Charnley says: “Financial institutions have led the way in captive insurance for as long as Marsh has produced the Captive Landscape Report. They have huge customer bases which provide third-party risk opportunities for captives, and they are knowledgeable of and experienced in risk financing, so captive insurance is a natural fit for them.”

In reference to communications, media and technology companies lagging behind financial institutions, Charnley adds: “The increasingly large technology industry has similar kinds of customer risk, so it is likely to catch up with financial institutions to some extent, although I don’t see that happening for a number of years.”

Of the warchest, Marsh explained in its analysis: “Specifically, we are seeing an increase in parent companies using captive shareholder funds to underwrite an influx of new and non-traditional risks, including cyber, supply chain, employee benefits, and terrorism, as well as to develop analytics associated with these risks and fund other risk management initiatives.”

“Risk management projects funded by captive shareholder funds in 2016 included initiatives to determine capital efficiency and optimal risk retention levels in the form of risk-finance optimisation; quantify cyber business-interruption exposures; accelerate the closure of legacy claims; and improve workforce and fleet safety/loss control policies.”

As the world becomes more complex, so do the risks that corporations must protect themselves against. Marsh’s case studies of employee benefits and cyber illustrate this best, because of the kind of ‘risk’ each line represents.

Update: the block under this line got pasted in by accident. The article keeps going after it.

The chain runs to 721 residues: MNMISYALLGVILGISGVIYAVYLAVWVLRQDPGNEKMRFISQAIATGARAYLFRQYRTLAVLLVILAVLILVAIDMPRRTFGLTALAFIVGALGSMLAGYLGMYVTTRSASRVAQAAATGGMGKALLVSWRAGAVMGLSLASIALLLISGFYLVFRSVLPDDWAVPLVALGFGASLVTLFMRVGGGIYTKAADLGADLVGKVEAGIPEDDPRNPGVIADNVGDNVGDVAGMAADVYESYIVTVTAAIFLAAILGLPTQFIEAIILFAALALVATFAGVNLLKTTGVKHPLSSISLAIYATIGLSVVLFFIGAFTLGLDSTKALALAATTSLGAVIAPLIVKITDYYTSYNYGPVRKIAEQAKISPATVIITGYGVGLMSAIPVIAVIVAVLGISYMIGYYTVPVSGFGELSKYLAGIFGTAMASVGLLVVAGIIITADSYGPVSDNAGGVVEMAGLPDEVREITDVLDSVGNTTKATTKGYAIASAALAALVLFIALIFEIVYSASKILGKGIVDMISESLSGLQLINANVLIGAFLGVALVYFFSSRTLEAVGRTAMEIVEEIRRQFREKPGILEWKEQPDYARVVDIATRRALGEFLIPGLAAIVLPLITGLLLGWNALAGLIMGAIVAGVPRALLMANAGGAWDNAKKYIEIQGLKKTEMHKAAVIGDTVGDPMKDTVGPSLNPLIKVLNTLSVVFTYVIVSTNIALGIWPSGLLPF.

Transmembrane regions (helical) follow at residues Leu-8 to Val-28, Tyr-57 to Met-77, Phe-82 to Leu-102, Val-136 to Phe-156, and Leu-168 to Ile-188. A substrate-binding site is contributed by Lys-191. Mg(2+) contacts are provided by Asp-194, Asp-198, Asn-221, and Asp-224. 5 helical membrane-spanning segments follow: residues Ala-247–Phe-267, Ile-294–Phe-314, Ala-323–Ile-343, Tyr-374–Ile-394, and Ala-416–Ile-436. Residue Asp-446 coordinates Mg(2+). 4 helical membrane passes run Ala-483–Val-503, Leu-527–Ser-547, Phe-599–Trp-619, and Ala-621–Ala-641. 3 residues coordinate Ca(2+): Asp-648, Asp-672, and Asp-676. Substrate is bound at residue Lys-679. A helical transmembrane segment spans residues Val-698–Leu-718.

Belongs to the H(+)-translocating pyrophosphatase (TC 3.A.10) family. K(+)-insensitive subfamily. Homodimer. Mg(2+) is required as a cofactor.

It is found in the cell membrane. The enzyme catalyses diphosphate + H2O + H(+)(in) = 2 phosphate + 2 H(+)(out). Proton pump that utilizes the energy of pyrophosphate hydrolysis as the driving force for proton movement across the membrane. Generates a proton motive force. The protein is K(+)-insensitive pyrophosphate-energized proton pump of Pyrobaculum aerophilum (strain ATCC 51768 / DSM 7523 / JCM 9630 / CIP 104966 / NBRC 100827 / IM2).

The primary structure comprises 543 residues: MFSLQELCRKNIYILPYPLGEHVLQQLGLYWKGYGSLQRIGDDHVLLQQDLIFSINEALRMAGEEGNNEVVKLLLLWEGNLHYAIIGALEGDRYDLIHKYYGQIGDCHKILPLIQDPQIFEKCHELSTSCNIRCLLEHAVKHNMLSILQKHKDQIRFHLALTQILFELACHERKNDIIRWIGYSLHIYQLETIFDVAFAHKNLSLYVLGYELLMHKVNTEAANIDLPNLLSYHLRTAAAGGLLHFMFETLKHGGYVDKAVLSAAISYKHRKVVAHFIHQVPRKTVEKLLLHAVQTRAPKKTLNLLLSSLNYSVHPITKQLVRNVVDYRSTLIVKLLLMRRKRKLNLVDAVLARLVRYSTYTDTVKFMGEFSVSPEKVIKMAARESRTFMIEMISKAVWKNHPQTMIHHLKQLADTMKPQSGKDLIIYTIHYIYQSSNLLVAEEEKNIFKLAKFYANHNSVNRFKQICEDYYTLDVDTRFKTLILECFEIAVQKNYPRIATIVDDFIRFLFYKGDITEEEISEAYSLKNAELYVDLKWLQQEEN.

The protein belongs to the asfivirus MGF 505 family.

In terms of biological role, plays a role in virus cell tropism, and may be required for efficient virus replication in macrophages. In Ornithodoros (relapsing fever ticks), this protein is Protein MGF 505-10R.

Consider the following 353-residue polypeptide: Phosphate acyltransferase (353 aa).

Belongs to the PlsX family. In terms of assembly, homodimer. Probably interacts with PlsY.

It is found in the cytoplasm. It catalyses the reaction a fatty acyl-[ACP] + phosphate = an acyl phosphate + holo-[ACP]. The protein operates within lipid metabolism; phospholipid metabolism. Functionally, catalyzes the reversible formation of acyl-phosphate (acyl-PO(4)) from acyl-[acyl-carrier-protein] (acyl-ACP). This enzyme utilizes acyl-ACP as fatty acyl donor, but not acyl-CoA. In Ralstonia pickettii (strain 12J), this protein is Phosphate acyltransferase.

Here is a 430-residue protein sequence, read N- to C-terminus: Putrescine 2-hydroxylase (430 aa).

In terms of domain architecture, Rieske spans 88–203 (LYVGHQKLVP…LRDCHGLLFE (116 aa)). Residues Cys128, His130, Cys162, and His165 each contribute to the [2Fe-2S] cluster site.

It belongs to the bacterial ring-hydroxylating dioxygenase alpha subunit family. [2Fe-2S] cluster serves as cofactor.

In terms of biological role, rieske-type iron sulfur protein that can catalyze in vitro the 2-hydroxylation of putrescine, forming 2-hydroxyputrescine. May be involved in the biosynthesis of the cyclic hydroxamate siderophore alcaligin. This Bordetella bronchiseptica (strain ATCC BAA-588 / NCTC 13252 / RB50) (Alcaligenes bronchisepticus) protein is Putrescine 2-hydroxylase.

Corporations are under pressure to create efficiencies as they face “the triple threat” of medical insurance cost inflation, an aging workforce and a shift in responsibility for providing benefits, Marsh explained.

“The cumulative costs to insure employee benefit risks often exceed those of global property and casualty insurance, yet benefit financing and governance is far less sophisticated,” Marsh explained.

“We expect continued growth in captives writing multinational employee benefits over the next three to five years as service support eventually follows a similar structure to global property and casualty programs, which are centrally controlled with consistent and transparent governance.”

The rise of the cyber threat, meanwhile, is reflected in Marsh-managed captives, whose use cyber liability programmes increased nearly 20 percent in 2016. Since 2012, that use has exploded 210 percent.

“We expect to see a continued increase, driven in part by companies that are already strong captive users and by those that may have difficulty insuring their professional liability risks.

“The potential advantages to using a captive for cyber liability include accessing reinsurance for cat limits, filling gaps in standard cyber policy language, securing coverage for emerging and unique cyber risks, and consolidating cyber programs across operating companies.”

Charnley says: “Cyber is arguably the number one concern for organisations today and we are assisting captive owners to explore how their captives can work with commercial insurance and reinsurance solutions to provide the optimal coverage to alleviate some of those concerns. I think we need to watch this space. It’s still such a new area that companies are still investigating—their focus being on how to quantify and understand the risks. Those that achieve that will be able to be first out of the gate in offering effective cyber solutions through their captives.”

Marsh’s report goes into greater detail, explaining why captive formation is moving away from tax benefits, and breaking down which domiciles are taking advantage of growth. Visit www.marsh.com for a full copy of the report.